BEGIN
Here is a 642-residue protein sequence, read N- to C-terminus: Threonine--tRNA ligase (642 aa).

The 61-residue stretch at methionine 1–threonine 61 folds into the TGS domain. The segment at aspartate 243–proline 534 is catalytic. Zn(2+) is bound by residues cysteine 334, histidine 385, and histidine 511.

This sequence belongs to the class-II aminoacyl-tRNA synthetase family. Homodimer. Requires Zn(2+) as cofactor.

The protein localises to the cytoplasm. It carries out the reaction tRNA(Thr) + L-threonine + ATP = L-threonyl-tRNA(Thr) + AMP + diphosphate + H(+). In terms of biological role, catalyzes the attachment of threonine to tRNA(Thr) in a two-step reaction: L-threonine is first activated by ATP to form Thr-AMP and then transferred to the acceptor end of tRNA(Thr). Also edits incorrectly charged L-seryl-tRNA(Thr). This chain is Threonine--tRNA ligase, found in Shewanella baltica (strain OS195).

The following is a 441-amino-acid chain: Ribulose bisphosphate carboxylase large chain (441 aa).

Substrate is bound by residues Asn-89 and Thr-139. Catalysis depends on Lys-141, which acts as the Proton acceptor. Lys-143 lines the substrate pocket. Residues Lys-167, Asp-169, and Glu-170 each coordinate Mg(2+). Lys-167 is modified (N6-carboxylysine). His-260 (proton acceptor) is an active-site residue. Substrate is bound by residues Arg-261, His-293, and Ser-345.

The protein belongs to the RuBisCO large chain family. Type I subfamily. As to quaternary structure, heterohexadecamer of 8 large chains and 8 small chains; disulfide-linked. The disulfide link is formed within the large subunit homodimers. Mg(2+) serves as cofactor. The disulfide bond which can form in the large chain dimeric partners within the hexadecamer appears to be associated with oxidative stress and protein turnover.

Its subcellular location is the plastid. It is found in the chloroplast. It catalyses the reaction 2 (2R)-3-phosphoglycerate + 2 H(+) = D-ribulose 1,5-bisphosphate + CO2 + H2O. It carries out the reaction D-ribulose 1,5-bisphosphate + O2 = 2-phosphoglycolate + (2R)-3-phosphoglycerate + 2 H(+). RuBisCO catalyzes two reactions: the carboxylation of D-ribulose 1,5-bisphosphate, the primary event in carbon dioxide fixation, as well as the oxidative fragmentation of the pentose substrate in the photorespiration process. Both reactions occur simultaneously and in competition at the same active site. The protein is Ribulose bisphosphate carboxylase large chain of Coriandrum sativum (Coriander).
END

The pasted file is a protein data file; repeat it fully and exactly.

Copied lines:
Here is a 642-residue protein sequence, read N- to C-terminus: Threonine--tRNA ligase (642 aa).

The 61-residue stretch at methionine 1–threonine 61 folds into the TGS domain. The segment at aspartate 243–proline 534 is catalytic. Zn(2+) is bound by residues cysteine 334, histidine 385, and histidine 511.

This sequence belongs to the class-II aminoacyl-tRNA synthetase family. Homodimer. Requires Zn(2+) as cofactor.

The protein localises to the cytoplasm. It carries out the reaction tRNA(Thr) + L-threonine + ATP = L-threonyl-tRNA(Thr) + AMP + diphosphate + H(+). In terms of biological role, catalyzes the attachment of threonine to tRNA(Thr) in a two-step reaction: L-threonine is first activated by ATP to form Thr-AMP and then transferred to the acceptor end of tRNA(Thr). Also edits incorrectly charged L-seryl-tRNA(Thr). This chain is Threonine--tRNA ligase, found in Shewanella baltica (strain OS195).

The following is a 441-amino-acid chain: Ribulose bisphosphate carboxylase large chain (441 aa).

Substrate is bound by residues Asn-89 and Thr-139. Catalysis depends on Lys-141, which acts as the Proton acceptor. Lys-143 lines the substrate pocket. Residues Lys-167, Asp-169, and Glu-170 each coordinate Mg(2+). Lys-167 is modified (N6-carboxylysine). His-260 (proton acceptor) is an active-site residue. Substrate is bound by residues Arg-261, His-293, and Ser-345.

The protein belongs to the RuBisCO large chain family. Type I subfamily. As to quaternary structure, heterohexadecamer of 8 large chains and 8 small chains; disulfide-linked. The disulfide link is formed within the large subunit homodimers. Mg(2+) serves as cofactor. The disulfide bond which can form in the large chain dimeric partners within the hexadecamer appears to be associated with oxidative stress and protein turnover.

Its subcellular location is the plastid. It is found in the chloroplast. It catalyses the reaction 2 (2R)-3-phosphoglycerate + 2 H(+) = D-ribulose 1,5-bisphosphate + CO2 + H2O. It carries out the reaction D-ribulose 1,5-bisphosphate + O2 = 2-phosphoglycolate + (2R)-3-phosphoglycerate + 2 H(+). RuBisCO catalyzes two reactions: the carboxylation of D-ribulose 1,5-bisphosphate, the primary event in carbon dioxide fixation, as well as the oxidative fragmentation of the pentose substrate in the photorespiration process. Both reactions occur simultaneously and in competition at the same active site. The protein is Ribulose bisphosphate carboxylase large chain of Coriandrum sativum (Coriander).